More than two-thirds of the Humvees the US supplied to Iraq to fight terrorists have ended up in the hands of Islamic State militants.

If you are interested, look up the Project on Government Oversight.

Government contracting isn't really understood by a lot of people, the government can't just walk up to a company and say "we'll purchase this" and be done with it. Everything is a bid process, and a competitive range is set, a competitor is pulled from that for award. There are a lot of elements in the assessment, unless it's a no-bid contract which usually has some type of political influence involved.

Beyond that, here is one of the reasons why it's impossible to have a cost-effective government contract operation... It isn't a fully competitive environment. It is bound by those who know FAR and can provide the data that enables them to compete enough to end up in the range. Then, once in the range, they perform their cost-plus or whatever contractual obligation exists.

Once in place, particularly over in a combat theater, there is zero chance of poor performance leading to someone being pulled from an active environment but it's possible through a stop-work order and a bit of notice given to DODIG or GAO, it could typically take 30 or so days if a termination of cause is provided.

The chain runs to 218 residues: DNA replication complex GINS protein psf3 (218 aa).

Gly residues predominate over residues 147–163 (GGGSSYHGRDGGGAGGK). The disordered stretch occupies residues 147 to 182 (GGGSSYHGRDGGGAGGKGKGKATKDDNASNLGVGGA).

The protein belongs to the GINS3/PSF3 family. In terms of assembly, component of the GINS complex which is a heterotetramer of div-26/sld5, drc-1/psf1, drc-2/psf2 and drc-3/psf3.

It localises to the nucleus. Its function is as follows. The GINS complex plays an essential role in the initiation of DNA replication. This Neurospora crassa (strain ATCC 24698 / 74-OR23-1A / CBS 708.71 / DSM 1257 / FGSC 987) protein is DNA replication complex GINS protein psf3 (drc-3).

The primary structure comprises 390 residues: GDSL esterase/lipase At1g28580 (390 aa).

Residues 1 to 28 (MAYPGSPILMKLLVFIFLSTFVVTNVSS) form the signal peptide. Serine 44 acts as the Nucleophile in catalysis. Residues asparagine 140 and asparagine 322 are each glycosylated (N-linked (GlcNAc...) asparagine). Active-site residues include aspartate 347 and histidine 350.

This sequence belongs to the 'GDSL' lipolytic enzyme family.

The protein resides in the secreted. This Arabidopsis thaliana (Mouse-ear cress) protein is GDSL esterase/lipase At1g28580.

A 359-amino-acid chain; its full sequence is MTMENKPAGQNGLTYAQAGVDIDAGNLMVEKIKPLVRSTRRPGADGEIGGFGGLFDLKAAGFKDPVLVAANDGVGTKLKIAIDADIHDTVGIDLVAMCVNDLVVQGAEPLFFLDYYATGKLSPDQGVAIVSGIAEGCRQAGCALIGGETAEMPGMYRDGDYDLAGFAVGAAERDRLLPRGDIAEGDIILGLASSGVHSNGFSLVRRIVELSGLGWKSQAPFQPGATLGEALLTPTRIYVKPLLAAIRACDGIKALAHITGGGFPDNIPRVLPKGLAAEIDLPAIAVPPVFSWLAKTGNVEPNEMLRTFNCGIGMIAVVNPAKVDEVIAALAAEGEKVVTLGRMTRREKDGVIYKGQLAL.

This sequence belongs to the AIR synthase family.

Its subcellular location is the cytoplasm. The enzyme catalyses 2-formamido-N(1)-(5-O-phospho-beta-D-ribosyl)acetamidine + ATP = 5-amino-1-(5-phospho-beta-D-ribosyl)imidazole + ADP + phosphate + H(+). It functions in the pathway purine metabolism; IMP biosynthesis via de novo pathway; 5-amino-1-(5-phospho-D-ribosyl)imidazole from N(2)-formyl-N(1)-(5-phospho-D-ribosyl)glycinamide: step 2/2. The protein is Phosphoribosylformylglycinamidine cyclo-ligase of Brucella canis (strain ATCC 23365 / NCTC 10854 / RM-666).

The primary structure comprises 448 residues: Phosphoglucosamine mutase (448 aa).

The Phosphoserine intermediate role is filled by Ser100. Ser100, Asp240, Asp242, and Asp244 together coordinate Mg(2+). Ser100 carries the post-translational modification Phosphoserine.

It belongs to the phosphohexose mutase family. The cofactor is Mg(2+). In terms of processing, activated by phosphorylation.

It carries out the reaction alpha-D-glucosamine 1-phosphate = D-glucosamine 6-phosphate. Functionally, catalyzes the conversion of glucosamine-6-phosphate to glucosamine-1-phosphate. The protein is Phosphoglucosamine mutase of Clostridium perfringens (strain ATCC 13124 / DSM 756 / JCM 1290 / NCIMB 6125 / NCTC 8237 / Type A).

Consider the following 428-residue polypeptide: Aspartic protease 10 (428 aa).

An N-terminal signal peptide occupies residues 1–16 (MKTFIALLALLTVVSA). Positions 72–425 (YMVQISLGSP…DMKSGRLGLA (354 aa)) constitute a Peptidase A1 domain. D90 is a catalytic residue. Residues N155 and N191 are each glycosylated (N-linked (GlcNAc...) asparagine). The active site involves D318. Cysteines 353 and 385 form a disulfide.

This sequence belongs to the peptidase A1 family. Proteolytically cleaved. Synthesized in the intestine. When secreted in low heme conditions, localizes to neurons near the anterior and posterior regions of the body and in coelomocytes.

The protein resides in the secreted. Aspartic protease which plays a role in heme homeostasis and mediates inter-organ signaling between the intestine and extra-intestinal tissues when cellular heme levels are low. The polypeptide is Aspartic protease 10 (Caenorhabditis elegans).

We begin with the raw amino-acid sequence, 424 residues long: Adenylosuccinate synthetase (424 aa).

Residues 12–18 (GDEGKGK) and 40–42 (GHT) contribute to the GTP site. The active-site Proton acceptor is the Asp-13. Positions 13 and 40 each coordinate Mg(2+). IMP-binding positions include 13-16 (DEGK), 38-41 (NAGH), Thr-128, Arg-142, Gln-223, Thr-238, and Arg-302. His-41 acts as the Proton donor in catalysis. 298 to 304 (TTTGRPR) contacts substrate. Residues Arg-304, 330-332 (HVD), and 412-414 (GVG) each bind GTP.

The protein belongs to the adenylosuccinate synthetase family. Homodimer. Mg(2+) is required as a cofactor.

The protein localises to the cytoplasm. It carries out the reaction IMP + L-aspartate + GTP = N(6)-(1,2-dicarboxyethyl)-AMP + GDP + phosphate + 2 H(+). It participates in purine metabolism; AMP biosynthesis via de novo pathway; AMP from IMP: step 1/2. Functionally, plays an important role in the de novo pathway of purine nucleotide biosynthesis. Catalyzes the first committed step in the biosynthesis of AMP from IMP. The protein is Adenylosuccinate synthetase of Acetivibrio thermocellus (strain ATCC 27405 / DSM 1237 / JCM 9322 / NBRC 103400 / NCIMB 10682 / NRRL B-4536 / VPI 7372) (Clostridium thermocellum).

If it falls upon criminal negligence, the press is a fine place to go if following the chain of command doesn't work. Everyone in the government is beholden to the taxpayer.

Now, this isn't JUST a contractor issue in that there are government agents that should have been monitoring this and taking action. Because of the issue of putting people in harms way, I highly doubt a stop-work order would be issued.

Now, here is another sour pickle... The moment oversight is thrown into the mix, that person or entity is demonized because it slows down some activities. Slowing things down means you can't react as fast and that can sometimes lead to lives lost (even though no evidence will ever be found proving it, just a shit load of anecdote). You can't prove a negative.

/r/worldnews Thread Parent Link -